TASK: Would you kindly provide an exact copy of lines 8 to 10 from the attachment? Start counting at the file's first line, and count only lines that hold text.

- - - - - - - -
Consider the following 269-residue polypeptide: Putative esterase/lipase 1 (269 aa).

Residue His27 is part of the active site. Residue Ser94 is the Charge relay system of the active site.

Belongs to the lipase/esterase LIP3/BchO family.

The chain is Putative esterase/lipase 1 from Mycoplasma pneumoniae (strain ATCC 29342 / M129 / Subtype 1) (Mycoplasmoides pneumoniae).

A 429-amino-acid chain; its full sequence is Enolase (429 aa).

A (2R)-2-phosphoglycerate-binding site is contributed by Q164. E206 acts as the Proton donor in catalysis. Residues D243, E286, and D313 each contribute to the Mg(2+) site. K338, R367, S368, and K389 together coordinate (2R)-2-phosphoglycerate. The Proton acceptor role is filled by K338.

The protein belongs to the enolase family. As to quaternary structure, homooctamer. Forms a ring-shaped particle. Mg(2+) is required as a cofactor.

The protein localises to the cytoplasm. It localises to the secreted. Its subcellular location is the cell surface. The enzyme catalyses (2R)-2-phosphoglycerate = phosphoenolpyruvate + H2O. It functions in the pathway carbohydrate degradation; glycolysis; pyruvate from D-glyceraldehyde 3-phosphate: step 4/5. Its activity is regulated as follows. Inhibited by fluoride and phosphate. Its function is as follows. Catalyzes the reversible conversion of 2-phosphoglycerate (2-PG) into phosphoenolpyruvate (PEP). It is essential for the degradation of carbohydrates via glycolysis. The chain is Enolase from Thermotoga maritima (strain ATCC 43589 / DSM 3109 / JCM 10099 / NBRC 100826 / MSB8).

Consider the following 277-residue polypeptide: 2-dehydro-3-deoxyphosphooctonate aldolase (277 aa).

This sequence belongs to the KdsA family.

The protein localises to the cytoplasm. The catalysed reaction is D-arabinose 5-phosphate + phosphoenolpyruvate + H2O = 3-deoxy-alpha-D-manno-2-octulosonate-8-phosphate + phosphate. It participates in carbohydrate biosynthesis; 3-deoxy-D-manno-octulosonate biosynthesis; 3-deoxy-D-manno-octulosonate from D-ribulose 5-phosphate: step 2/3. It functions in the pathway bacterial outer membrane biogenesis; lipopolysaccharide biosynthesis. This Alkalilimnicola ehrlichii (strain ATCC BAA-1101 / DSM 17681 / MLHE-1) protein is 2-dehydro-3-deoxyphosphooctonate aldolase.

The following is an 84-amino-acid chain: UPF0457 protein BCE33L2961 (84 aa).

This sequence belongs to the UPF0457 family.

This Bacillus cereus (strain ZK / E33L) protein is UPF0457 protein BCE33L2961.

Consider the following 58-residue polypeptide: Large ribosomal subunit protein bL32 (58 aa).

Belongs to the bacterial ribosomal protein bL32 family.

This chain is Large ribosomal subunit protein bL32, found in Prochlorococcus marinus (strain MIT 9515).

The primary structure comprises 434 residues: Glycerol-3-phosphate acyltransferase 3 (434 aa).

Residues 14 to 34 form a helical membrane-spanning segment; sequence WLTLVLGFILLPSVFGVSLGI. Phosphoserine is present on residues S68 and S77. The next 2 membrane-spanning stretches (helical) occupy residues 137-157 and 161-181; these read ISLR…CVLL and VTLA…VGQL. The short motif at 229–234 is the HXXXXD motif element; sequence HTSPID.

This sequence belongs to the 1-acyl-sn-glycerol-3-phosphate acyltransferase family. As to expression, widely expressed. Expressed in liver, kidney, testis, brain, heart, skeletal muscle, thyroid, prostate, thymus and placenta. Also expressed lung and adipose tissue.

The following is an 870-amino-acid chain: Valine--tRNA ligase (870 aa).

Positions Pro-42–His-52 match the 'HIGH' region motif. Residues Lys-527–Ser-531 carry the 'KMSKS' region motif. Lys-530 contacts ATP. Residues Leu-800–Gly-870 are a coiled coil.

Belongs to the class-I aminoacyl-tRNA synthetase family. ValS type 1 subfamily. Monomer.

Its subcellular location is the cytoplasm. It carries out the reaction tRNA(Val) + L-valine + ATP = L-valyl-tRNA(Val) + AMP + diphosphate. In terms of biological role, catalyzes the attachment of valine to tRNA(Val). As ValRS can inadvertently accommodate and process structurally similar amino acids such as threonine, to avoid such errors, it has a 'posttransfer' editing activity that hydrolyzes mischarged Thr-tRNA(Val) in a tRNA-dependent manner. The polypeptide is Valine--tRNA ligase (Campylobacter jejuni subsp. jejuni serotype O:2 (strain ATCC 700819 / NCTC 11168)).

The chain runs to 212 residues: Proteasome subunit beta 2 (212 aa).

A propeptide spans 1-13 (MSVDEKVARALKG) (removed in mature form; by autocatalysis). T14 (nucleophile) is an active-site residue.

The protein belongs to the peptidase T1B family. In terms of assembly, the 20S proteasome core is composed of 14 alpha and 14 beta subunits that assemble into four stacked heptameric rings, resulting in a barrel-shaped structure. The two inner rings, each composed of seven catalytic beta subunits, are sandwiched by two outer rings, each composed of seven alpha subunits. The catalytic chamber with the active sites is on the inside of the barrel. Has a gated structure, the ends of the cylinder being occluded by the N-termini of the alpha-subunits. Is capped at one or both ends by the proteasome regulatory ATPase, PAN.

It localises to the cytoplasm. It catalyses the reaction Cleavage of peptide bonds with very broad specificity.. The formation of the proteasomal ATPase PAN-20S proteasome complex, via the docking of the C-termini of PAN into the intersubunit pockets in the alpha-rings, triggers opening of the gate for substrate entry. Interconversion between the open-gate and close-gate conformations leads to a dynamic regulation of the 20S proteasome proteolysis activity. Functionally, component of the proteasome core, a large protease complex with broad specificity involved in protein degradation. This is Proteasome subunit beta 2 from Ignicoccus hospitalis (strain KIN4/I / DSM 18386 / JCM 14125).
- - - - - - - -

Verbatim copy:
The protein localises to the cytoplasm. It localises to the secreted. Its subcellular location is the cell surface. The enzyme catalyses (2R)-2-phosphoglycerate = phosphoenolpyruvate + H2O. It functions in the pathway carbohydrate degradation; glycolysis; pyruvate from D-glyceraldehyde 3-phosphate: step 4/5. Its activity is regulated as follows. Inhibited by fluoride and phosphate. Its function is as follows. Catalyzes the reversible conversion of 2-phosphoglycerate (2-PG) into phosphoenolpyruvate (PEP). It is essential for the degradation of carbohydrates via glycolysis. The chain is Enolase from Thermotoga maritima (strain ATCC 43589 / DSM 3109 / JCM 10099 / NBRC 100826 / MSB8).

Consider the following 277-residue polypeptide: 2-dehydro-3-deoxyphosphooctonate aldolase (277 aa).

This sequence belongs to the KdsA family.